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9th, 10th, 11th, 12th, AP® / College


Science, Social Studies, Economics, Civics, Justice, Social-Emotional Learning

Resource Types

  • Video, 3 minutes, 47 seconds, CC, Subtitles
  • Article

Regional Focus


Introduction to Gender and Climate Change

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  • In this video and brief article, students will learn how women are affected differently by climate change, how they are more vulnerable to the impacts of climate change, and that they are often excluded from climate decision-making.
  • The resource details the steps to promote and finance gender-responsive climate projects, which are necessary to address gender equality and ensure equitable, effective, and efficient climate action.
Teaching Tips


  • The hand-drawn illustrations are unique and engaging.
  • The video is solution-oriented with specific steps we can take to create both a more equitable world for women and a healthier planet.

Additional Prerequisites

  • The IUCN Gender resource link under the Related Links section is broken.


  • Using the example of public transport from the video, students can evaluate the need for more safety when it comes to women and girls traveling alone on public buses, trains, etc. and brainstorm solutions that could make this climate solution more equitable. Students can assess each other's proposed solutions and discuss other social solutions to make it safer for women to walk, run, ride, and bike in public spaces.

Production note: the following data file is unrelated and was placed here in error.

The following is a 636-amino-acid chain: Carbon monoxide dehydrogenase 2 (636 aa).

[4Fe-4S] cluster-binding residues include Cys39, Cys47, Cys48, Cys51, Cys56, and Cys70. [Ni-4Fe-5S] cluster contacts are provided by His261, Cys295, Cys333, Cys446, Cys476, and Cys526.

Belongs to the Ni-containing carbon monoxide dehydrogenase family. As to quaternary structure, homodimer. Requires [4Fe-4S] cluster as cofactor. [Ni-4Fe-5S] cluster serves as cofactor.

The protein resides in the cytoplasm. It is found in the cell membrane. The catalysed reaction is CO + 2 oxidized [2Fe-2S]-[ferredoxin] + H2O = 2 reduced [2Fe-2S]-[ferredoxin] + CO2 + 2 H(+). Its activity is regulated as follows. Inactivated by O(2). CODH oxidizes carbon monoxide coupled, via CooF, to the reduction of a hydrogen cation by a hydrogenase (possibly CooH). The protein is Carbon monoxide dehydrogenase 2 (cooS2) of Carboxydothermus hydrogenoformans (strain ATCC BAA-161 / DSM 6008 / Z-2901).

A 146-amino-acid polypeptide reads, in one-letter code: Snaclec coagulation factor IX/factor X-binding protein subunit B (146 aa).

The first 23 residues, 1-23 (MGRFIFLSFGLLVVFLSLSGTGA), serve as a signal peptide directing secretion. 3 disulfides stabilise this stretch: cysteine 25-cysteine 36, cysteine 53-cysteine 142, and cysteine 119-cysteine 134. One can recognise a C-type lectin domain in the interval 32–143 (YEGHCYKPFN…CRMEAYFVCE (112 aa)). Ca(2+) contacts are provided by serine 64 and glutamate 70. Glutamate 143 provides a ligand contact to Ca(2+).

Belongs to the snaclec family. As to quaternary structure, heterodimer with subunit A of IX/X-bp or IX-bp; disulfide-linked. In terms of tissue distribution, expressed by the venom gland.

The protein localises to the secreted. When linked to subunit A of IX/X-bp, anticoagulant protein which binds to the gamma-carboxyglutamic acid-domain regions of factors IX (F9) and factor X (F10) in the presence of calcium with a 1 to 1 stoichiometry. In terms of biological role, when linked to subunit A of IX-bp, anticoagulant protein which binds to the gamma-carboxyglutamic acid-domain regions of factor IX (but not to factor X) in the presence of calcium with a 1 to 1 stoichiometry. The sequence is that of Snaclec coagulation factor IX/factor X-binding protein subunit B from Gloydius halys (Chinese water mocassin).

• Economics students can research climate financing organizations and determine their gender-responsiveness using the four criteria from the video.
  • Discussing issues of equality and vulnerability can be sad and frustrating for students. Consider having students journal about their emotions and experiences after watching the video.
  • To extend the lesson, have students research other resources related to gender and climate change, such as this scientific report and this TED video.
  • This lesson plan could be used prior to this video to introduce students to the concept of gender inequality around the world.
Scientist Notes
This video resource from the UNFCCC serves as a great primer on the gender inequity of the climate crisis and its solutions. The gender responsive climate financing appears to be a great model to respond to the impact of climate change, particularly on women. This resource is recommended for teaching.

This resource addresses the listed standards. To fully meet standards, search for more related resources.

  • College, Career, and Civic Life (C3) Standards
    • Dimension 2: Civics
      • D2.Civ.6.9-12 Critique relationships among governments, civil societies, and economic markets.
    • Dimension 2: Economics
      • D2.Eco.2.9-12 Use marginal benefits and marginal costs to construct an argument for or against an approach or solution to an economic issue.
    • Dimension 4: Taking Informed Action
      • D4.6.9-12 Use disciplinary and interdisciplinary lenses to understand the characteristics and causes of local, regional, and global problems; instances of such problems in multiple contexts; and challenges and opportunities faced by those trying to address these problems over time and place.
      • D4.7.9-12 Assess options for individual and collective action to address local, regional, and global problems by engaging in self-reflection, strategy identification, and complex causal reasoning.
  • Common Core English Language Arts Standards (CCSS.ELA)
    • Speaking & Listening (K-12)
      • CCSS.ELA-LITERACY.SL.11-12.3 Evaluate a speaker's point of view, reasoning, and use of evidence and rhetoric, assessing the stance, premises, links among ideas, word choice, points of emphasis, and tone used.
  • Related Resources


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